carrots, and potatoes. Zucchinis will also fare well in larger pots or on plots of land.
ODD AS I AM SURE IT WILL APPEAR TO SOME, I CAN THINK OF NO BETTER FORM OF PERSONAL INVOLVEMENT IN THE CURE OF THE ENVIRONMENT THAN THAT OF GARDENING. A PERSON WHO IS GROWING A GARDEN IS IMPROVING A PIECE OF THE WORLD. HE IS PRODUCING S O M E T H I N G T O E AT, W H I C H M A K E S HIM SOMEWHAT INDEPENDENT OF THE GROCERY BUSINESS, BUT HE IS A L S O E N L A R G I N G , F O R H I M S E L F, T H E MEANING OF FOOD AND THE PLEASURE OF EATING.
For smaller gardens around the kitchen sink or on the balcony, focus on smaller vegetables like lettuces; perennial herbs, like mint, oregano, thyme, and chives; or container tomatoes and strawberries. Edible flowers also make delightful additions to kitchen, patio, and backyard gardens, and they are often easy to grow. Try pansies, nasturtium, or calendula ‒ added to a salad, they make a colourful and flavourful punch. Marigolds, Kyle adds, although inedible, are an excellent flower to plant next to your garden, since they act as a natural deterrent to pests, especially with softer vegetables. Once the weather shifts to autumn, and the frosts return, most plants will fall, and while some, such as herbs, may last a little longer after being brought in, revel in your harvest and replant again come next year. There is no special formula to growing your own produce, and Kyle insists that trial and error are key to planting and maintaining your own kitchen garden. If you lose one plant, he recommends buying a more mature plant and trying again. Growing any plant is an experiment. “See what works for you, and don’t give up,” he says. Keep to tender vegetables, appropriately sized for your growing area. Delight in the moments of time you take to water and care for each seed and shoot, and reap the rewards in salads, soups, meals, and drinks embellished with your homegrown vegetables shared around the table with family and friends.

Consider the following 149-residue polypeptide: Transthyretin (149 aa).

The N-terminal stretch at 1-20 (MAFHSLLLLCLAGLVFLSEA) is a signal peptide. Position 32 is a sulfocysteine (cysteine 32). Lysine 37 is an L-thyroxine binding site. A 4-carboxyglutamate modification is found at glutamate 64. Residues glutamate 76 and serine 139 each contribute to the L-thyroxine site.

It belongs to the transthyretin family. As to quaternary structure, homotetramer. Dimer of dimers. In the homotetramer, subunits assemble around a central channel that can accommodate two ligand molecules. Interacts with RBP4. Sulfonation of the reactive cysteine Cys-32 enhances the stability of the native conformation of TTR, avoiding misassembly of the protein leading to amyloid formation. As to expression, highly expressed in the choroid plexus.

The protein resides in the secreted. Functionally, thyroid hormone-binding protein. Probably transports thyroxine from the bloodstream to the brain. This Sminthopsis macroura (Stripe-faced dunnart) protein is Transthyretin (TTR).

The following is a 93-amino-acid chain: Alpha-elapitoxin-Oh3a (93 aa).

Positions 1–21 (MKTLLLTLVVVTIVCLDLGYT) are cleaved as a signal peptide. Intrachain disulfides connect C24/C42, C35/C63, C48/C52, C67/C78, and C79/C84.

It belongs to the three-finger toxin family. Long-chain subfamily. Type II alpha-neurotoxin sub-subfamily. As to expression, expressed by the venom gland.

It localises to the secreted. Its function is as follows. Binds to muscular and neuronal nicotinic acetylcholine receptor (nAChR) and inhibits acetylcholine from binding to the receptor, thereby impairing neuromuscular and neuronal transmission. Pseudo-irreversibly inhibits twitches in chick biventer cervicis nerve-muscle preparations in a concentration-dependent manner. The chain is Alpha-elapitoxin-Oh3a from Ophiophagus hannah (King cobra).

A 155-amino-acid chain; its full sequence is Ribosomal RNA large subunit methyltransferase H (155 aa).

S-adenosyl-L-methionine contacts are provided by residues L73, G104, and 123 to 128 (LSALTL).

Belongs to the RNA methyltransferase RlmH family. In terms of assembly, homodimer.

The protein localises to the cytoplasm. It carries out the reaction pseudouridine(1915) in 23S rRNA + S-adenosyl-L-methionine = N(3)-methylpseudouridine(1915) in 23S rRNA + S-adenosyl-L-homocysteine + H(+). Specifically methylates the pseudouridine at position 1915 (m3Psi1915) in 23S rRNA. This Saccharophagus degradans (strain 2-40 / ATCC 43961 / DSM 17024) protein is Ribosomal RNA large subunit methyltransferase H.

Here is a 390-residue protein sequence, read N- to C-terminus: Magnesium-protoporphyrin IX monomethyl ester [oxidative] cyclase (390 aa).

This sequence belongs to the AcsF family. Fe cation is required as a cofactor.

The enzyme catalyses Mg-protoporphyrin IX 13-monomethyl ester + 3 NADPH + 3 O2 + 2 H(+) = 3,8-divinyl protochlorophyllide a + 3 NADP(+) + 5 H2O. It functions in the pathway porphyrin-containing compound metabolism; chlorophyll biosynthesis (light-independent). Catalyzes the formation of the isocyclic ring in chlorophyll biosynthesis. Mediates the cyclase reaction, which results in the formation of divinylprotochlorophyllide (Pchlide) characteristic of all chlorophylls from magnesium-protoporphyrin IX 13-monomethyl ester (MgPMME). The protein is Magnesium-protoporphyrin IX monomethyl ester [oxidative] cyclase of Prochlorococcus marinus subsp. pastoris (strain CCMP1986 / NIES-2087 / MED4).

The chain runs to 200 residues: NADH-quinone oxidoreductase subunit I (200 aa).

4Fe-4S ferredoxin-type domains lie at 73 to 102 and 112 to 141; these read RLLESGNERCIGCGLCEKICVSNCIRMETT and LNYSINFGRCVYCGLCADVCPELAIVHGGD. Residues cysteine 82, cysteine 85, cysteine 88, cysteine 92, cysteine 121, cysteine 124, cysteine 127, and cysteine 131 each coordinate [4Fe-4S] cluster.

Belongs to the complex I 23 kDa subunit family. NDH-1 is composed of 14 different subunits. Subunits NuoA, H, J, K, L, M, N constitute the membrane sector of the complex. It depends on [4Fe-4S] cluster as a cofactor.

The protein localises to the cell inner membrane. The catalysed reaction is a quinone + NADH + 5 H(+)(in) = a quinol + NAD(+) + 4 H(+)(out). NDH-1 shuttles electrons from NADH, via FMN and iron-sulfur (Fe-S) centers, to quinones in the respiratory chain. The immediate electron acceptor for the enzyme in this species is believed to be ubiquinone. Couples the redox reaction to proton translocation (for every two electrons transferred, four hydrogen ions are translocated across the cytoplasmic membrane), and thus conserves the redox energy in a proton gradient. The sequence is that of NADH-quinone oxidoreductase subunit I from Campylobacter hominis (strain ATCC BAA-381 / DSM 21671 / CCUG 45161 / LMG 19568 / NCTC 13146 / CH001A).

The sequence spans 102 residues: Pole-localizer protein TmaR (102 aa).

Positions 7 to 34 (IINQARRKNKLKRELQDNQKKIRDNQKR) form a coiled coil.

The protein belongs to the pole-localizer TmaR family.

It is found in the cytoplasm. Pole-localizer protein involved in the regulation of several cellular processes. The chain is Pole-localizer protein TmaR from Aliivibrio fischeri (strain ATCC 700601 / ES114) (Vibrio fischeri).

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FO L LO W KYLE @PLANT S HO P Y YC